At one point I had gotten a little ahead in climbing and decided to round his one rock. Inching across quite a precarious cliff... I mean this cliff got my heart racing -I heard a strange sound. Like squeaking? Or a lot of people talking but really far away. I yelled for Paul to come hear what I was witnessing. He came over, and that's when it hit me and I understood what I was listening to. He looked at me and understood too.

Guano! That's spanish for Bats! Tons of bats! It sounded like there must have been over a hundred bats in a cave some distance away. Unfortuneately, we couldn't reach them from where we were. We were going have to descend from that cliff, and head in the general direction to try and find an entrance.

Clamboring down we reach a chamber of rocks right before the bat cave entrance. It was more of a small cathedral. We had to crawl under rocks to enter it, but once inside, it was magnificent. A giant rock created one wall, and in a dome shape went 30 feet into the air. Smoothly it curved and connected to another rock on the other side of this "cathedral". It was magnificent. But we couldn't be distracted from the task at hand. The sound of the pats was growing.

We found a narrow passage that was acting as a sort of wind tunnel. How did we know we were heading towards the bats? Well this wind tunnel was blowing air from the bat cave towards us. So it smelled. Bad. Horrible. All the feces and urine of the bats were just sitting in that cave, and the fumes were blowing in our faces. We pressed on.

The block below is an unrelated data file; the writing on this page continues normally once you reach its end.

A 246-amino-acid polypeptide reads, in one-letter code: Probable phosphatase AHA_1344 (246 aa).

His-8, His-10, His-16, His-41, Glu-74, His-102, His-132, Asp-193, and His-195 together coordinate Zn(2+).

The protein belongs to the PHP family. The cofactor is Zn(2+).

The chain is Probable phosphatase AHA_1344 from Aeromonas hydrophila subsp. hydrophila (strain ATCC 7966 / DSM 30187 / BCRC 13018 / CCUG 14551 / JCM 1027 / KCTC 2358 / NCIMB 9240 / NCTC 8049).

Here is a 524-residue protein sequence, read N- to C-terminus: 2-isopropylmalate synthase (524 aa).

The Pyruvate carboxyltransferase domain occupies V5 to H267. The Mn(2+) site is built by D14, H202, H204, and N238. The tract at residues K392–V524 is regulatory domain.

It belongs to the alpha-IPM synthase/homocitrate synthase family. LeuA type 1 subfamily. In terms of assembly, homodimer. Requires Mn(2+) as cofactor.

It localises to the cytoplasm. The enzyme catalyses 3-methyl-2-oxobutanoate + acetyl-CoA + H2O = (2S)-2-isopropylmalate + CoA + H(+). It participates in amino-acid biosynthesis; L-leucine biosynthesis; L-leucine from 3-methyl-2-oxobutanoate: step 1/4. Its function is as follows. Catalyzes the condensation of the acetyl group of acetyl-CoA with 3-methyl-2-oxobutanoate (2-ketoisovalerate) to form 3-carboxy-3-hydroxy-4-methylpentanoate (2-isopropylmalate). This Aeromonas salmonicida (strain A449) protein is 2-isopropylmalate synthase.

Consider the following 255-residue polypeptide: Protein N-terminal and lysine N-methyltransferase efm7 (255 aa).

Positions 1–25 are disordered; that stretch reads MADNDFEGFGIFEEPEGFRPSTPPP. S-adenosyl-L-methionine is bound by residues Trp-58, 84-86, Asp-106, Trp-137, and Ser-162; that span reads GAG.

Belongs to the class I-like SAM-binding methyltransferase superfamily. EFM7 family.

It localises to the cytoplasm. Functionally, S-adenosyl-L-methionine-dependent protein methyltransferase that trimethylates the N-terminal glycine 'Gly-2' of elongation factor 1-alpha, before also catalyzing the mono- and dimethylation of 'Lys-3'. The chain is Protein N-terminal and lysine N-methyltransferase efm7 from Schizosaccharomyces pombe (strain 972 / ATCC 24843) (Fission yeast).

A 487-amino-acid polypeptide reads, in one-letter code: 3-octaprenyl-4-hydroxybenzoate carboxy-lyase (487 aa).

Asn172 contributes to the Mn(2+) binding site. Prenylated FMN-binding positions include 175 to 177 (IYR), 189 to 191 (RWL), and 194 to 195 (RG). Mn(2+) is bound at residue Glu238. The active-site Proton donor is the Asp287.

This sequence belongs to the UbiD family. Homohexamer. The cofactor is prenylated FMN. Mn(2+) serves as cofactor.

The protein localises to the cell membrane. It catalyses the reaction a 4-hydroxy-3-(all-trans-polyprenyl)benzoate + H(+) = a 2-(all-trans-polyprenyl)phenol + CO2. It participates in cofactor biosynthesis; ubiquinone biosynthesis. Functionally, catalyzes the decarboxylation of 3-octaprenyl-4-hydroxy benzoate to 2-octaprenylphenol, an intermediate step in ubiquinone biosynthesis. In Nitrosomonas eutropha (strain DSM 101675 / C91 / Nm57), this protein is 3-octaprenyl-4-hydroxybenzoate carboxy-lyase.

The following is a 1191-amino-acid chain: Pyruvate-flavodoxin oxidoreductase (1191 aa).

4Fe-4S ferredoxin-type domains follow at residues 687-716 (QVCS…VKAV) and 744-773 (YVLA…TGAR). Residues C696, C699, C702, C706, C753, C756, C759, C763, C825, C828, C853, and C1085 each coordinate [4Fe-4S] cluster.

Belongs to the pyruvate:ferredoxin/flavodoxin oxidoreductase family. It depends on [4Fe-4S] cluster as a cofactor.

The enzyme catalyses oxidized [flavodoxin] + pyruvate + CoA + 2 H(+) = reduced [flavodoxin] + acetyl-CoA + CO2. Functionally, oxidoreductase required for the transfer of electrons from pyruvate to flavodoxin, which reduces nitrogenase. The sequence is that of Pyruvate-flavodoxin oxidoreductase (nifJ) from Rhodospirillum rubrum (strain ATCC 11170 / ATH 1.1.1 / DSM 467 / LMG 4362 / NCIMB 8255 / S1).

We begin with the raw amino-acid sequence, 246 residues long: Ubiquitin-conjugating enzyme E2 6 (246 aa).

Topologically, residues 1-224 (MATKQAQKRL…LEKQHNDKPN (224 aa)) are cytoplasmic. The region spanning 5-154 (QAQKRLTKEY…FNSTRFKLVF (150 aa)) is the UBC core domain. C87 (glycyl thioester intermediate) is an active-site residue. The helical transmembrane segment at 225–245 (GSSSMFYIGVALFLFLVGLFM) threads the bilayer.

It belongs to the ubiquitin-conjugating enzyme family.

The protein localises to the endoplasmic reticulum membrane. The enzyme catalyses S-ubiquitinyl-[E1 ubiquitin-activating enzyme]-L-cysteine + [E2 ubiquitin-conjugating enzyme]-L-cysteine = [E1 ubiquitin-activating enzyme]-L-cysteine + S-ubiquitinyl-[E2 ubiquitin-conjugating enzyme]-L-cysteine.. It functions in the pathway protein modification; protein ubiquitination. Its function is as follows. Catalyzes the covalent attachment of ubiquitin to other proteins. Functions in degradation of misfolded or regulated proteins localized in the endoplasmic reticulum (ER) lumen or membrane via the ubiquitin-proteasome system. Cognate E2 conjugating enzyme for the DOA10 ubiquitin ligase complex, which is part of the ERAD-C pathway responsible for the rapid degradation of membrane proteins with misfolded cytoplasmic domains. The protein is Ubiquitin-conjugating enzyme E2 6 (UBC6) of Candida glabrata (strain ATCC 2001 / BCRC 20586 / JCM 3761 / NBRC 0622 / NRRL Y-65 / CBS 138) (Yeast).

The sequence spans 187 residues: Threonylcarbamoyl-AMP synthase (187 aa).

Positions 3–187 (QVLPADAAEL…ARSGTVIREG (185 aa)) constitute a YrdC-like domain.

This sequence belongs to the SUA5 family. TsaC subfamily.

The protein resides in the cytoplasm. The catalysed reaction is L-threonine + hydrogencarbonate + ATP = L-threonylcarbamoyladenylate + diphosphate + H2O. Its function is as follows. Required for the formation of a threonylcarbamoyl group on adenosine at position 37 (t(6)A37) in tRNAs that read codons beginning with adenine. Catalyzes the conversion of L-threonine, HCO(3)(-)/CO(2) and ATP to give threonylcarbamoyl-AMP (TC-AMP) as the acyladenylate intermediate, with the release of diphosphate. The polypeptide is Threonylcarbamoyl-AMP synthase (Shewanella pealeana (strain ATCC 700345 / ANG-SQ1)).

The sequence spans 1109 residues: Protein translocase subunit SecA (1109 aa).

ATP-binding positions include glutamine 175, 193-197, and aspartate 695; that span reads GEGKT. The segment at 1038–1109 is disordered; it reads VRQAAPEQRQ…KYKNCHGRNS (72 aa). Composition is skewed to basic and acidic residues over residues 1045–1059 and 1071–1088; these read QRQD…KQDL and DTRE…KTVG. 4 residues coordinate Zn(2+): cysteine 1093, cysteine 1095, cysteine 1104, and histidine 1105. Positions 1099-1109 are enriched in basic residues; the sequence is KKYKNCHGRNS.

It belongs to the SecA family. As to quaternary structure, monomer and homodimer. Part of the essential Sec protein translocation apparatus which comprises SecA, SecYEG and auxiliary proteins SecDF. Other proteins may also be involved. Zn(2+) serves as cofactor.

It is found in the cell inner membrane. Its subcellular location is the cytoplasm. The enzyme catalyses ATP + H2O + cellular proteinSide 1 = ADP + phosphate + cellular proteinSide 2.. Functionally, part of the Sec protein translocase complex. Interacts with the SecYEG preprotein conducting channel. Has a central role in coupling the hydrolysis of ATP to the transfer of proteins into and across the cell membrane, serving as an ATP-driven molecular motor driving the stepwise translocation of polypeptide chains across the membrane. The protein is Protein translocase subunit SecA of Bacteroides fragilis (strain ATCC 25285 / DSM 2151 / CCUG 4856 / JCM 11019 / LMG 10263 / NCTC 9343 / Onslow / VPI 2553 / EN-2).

The passage got tighter. And steeper. But now, in the distance we could see the shadows of bats on the ground. They were talking and flying and doing whatever bats do. Then, the passage was too tight. As we got to this point, as if the bats knew of our presence, they grew in volume. The passage was like this. It got really steep, and a rock was lodged about 4 feet above the ground. So to arrive in the cave, one would have to slip under the rock, and between the two tight walls into this small tunnel. The bat cave lay just beyond that.